The only similarity they share is that the same fate befell both of them. 1996 saw 3D graphics become big, but the games now were retreads of the releases of yesteryear dressed up to appear new. Quake, with it’s Cthulhu-mythos (metal) inspired setting, was the last cool game released, and even then it’s a dressed up Doom (replace Divine Comedy homages with Lovecraft’s imagination). Why pay so much money for all these consoles and games? The same cycle repeats itself in terms of releases, only the graphics change, not unlike metal. One year Cradle of Filth is the obvious money making bastardization of Iron Maiden for Sisters of Mercy fans, a few years later, Nachtmystium comes around and repackages Joy Division for Xasthur fans. Kverletak, Liturgy, Solefald, Deafheaven, Weakling, Wolves in the Throne Room, Enslaved, Fear Factory… mankind’s destructive nature, throughout the ages…

    1. deadite says:

      Wrong. So very, very wrong. There were a lot of good titles up until the early 2000s. As of now the market is flooded with bullshit but I digress:

      – Starcraft
      – Diablo (and Diablo II)
      – Silent Hill
      – Resident Evil (up until like, 2 or 3)
      – Total Annihilation
      – Half Life (and its assorted mods, Counter Strike, Day of Defeat, Team Fortress [I know this was originally a Quake mod], etc)
      – Age of Empires (1 and 2, and 2’s expansion)

      I’m sure there’s more.

      1. Not agreeing or disagreeing, as I’m out of my depth with video games, but an important point is:

        There is still the potential for greatness in both metal and video games.

        It comes from making the right decisions, not the number of the year.

        That being said, I’m always going to have nostalgia for the classic games… whatever they were.

  2. rw says:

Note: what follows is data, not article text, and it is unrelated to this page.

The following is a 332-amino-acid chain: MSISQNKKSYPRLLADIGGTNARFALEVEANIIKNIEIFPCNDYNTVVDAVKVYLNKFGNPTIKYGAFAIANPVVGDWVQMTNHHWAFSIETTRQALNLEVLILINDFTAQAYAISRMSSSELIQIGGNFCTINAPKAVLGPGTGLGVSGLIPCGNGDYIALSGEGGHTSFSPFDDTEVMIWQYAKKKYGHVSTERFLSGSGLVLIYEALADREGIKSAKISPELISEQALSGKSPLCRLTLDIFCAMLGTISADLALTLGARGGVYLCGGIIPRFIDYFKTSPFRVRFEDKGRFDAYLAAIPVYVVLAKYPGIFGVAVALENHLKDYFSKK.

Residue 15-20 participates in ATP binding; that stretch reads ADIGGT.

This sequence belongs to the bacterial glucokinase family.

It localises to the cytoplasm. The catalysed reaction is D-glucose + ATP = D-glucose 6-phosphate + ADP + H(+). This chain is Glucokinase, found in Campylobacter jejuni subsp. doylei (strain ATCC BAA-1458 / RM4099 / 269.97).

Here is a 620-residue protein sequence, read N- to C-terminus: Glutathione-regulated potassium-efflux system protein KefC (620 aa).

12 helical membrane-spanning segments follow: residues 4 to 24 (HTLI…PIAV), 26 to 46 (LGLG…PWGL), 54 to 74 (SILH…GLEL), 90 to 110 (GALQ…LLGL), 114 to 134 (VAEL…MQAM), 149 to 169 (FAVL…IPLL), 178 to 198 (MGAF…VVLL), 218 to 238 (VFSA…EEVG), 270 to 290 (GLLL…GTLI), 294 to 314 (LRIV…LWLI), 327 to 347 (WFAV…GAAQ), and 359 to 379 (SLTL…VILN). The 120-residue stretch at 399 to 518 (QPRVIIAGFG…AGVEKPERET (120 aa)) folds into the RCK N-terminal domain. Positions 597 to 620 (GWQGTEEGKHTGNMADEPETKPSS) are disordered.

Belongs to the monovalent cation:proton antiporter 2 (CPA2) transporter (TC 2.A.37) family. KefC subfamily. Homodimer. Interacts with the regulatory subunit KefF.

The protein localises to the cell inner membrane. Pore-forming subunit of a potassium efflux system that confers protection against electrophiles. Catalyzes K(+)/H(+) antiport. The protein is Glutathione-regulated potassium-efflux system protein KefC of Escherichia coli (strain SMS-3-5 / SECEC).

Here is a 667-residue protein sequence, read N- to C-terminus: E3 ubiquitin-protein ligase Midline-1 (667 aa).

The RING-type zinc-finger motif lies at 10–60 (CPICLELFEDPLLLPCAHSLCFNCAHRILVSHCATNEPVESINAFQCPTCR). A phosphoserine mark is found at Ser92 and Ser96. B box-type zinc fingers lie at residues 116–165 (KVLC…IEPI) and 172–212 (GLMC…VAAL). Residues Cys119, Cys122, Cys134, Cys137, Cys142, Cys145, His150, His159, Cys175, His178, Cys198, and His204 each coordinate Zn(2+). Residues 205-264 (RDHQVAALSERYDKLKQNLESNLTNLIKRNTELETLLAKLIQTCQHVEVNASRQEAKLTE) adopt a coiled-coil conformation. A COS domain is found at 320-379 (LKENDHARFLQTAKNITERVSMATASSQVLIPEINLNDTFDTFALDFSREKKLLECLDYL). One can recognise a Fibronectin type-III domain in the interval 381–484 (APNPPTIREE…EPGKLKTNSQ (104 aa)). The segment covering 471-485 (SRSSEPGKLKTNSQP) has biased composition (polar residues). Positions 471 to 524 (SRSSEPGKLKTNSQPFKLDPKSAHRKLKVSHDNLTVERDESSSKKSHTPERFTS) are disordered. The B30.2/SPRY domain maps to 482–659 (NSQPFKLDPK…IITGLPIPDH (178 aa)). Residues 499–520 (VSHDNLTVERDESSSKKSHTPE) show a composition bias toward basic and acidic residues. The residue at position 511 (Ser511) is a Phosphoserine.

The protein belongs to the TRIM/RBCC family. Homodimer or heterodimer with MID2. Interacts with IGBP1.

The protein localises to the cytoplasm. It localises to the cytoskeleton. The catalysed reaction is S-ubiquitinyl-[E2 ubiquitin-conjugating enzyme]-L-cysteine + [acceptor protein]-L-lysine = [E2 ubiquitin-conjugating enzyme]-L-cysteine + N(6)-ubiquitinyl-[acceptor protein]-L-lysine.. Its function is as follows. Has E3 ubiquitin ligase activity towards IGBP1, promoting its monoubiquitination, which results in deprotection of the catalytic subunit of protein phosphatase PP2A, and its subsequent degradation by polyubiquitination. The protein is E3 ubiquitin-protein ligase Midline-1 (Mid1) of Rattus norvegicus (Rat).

I just paid $20 for Age of Kings, a game first released in 2000 or so. It’s head and tail better than the vast majority of games out these days.

  3. Ralph Archer says:

    It seems a lot of metal heads are playing video games. Amirite? Makes sense: if we realize this is a “painful (and boring) day-to-day reality”, metal and video games bring relief in extreme ways, with the obvious difference that good metal is, um, existentially weightier.

  4. Cargast says:

    Greatest musical inspirations of mine, by genre:

    Yes, Genesis, Camel; Maiden, Bathory, Morbid Angel; Seiken Densetsu 2 and 3, Illusion of Gaia/Terranigma, Mystic Quest Legend, Zelda

    1. Cargast says:

      As for the last part of the article, I frequently played those games with my parents – they introduced me to Mario, Castlevania, Sonic, etc. I’ve never got the stereotype that “metal kids have problems with their parents” – this has only rung true in two or three instances, as far as I’ve experienced. Usually the relationship is quite healthy, with the parents being supportive of the interest in Metal, regardless of whether they appreciate the music or not. Must be the generation gap.

      1. Tralf says:

        Agree. Though my mom still thinks metal is ‘demonic’, my dad got the ball rolling with his 70’s hard rock cds and even took me to my first concert ever: DRAGONFORCE.

Comments are closed.

Classic reviews: